Sacred Remembering


Sermon preached by Fr. Antony Hughes on Sunday, May 3, 2020 at St. Mary Orthodox Church in Cambridge, MA.

A question came up at Subdeacon James' Adult education class last Thursday about remembrance, like when we say, "May her memory be eternal," and "Remember us, O Lord, when you come into your kingdom." That got me thinking. We have done a lot of remembering over the past few weeks and what have we gained from it? If Holy Week and Pascha were simply history lessons, their value is temporary and lasts only as long as we keep remembering. And then, as time passes, our memories fade and we get distracted, and other memories or future anxieties crowd in and we've lost it all again...until next year. That simply can't be it!

I think remembrance in the Church is much deeper than a mere recollection of history or recitation of scripture. There is something very profound in what we do. Something below the surface. Something lasting. Something mysterious. Something eternal. What that is is hard to pinpoint. It is a subject best understood by the mystics, I think. to whom time takes on a different character from what we regular folk normally think. So, I searched and found something most interesting. It is in the writings of perhaps the greatest of all the Western Christian mystics. Allow me to quote now from Meister Eckhart's teaching on time and remembrance.

"The Now in which God created the first man and the Now in which the last man will disappear and the Now in which I am speaking -- all are the same in God and there is only one Now."

The present moment contains all moments, past, present, and future. That is why in the Divine Liturgy we pray as if the Second and Glorious Coming has already occurred. In fact, we give thanks that it has! Now that is a mystery indeed! We are remembering and experiencing the whole of Christ's work at the time.

The reason I gave you that quote this morning is not to answer the question about remembrance fully. I do not think anyone can. I quoted it to give us something to meditate on and think about. There is great potential in this for transforming the mind and understanding the sublime and cosmic truth that is the Gospel of Jesus Christ.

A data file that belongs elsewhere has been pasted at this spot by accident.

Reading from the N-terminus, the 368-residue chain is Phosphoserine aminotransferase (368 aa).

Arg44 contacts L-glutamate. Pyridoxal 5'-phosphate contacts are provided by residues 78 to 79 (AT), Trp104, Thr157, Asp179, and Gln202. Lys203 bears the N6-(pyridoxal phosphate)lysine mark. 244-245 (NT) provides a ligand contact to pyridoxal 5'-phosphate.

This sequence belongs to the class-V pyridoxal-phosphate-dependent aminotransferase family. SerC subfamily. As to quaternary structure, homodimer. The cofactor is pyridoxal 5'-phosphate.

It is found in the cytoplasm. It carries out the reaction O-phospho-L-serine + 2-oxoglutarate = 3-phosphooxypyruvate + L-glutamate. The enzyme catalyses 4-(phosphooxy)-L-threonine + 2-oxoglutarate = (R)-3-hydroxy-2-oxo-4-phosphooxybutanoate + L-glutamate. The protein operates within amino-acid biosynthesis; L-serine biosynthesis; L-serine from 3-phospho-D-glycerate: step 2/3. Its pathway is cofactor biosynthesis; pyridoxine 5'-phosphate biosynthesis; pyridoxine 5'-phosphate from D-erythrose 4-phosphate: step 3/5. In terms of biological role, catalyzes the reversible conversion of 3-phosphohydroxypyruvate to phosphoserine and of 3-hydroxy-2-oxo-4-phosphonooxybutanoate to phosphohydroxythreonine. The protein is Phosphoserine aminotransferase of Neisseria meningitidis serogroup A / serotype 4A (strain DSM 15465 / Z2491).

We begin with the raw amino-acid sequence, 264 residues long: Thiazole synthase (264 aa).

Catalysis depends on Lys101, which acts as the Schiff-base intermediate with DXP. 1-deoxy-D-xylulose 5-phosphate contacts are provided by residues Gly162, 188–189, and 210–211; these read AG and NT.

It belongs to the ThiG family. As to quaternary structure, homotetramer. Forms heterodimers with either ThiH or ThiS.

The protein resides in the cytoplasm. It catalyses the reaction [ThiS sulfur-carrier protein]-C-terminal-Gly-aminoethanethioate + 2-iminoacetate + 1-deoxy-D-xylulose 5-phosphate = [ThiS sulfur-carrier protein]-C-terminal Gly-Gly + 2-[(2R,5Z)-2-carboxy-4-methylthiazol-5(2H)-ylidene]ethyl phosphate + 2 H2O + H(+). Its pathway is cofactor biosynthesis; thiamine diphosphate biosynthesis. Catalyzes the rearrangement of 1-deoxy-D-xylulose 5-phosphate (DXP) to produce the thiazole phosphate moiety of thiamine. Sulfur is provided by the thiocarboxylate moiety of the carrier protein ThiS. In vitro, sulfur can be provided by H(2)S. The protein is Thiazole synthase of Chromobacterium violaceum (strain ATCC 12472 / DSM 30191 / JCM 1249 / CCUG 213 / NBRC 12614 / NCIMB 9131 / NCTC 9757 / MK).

The Gospel today is about the Myrrh-bearers going to the tomb to anoint the corpse of Christ. In some extremely mysterious way, that moment is Now. There is only one moment and it is eternal. There is only one present moment, full, complete, pregnant with the Spirit, the life and energy that moves and connects all things. And we are all in it, everyone of us, for there is literally no place else to be, And when Jesus tells us that he will never leave us nor forsake us, this promise is not bound by time or space at all, it overflows time and space itself. Eternity is not a place where time continues to flow forever and ever, but a place where time is no more and not really a place, but rather a Way and a state of Being.

We teach that in the Divine Liturgy we have passed outside of time, outside of this world. That is the feeling I got when I attended my first Divine Liturgy in Tulsa, OK. I felt as if I had left this earth. I felt as if the congregation, Fr. Michael, my first and wonderful spiritual father, the choir, and chanters, and I were standing in Heaven. I sincerely believe we were. And today, even though there are only a few of us, that same kingdom is revealed again as we gather to worship the Trinity in this beautiful place. "Where two or three are gathered…”

One of the most important of the Lord's teachings is that "the kingdom of heaven is within you" and "among you." The Holy Fathers and Mothers of the Church elucidate this truth in some very extraordinary ways. I think of Ss. Gregory of Nyssa, Maximos the Confessor, Symeon the New Theologian, and Seraphim of Sarov to name three.

I love how the Jesus in the Gospel of Thomas speaks about this. Whatever you may think of the Gospel of Thomas, this saying is remarkably in tune with the canonical Gospels. "His disciples said to him, 'When will the kingdom of heaven come?'" Jesus said, "It will not come by waiting for it. It will not be a matter of saying, 'Here it is' or 'There it is'. Rather, the kingdom of the father is spread out upon the earth, and people do not see it."

The Church in her Divine Liturgy reveals this in sacrament and ritual. The kingdom "which is to come" is present already and coming at the same time, for in the kingdom there is no time. The prayer reads, "We give thanks that you have granted us your kingdom which is to come." Present and coming, coming and present, for there is only one Now and it is eternal.

Patrick Tutella puts out an email letter called "The Vine" each day meant for prisoners, and those who work with and love them. I am often inspired by what he publishes. There is a quote in yesterday's emails that might well apply to the Myrrh-bearing Women and their desperate, courageous, and faithful journey to the Tomb that morning. They were empty, frightened, sorrowful, anxious, determined to give their Master his final anointing and what happened instead simply blew their minds. The Empty Tomb, the angels, the message of the Resurrection. After all their anguish and trials they find themselves looking not into a tomb, but into the abyss of divine mercy.

The quote is from Feofil the Fool for Christ who lived in the 19th Century. It goes like this:

"If you are praised, be silent. If you are scolded, be silent. If you incur losses, be silent. If you receive profit, be silent. If you are satiated, be silent. If you are hungry, also be silent. And do not be afraid that there will be no fruit when all dies down; there will be! Not everything will die down. Energy will appear, and what energy!"

What the Women encountered at the Empty Tomb was the energy Feofil spoke about. "And what energy" it was! "What energy it Is!" Christ is Risen! The Great and Eternal Now!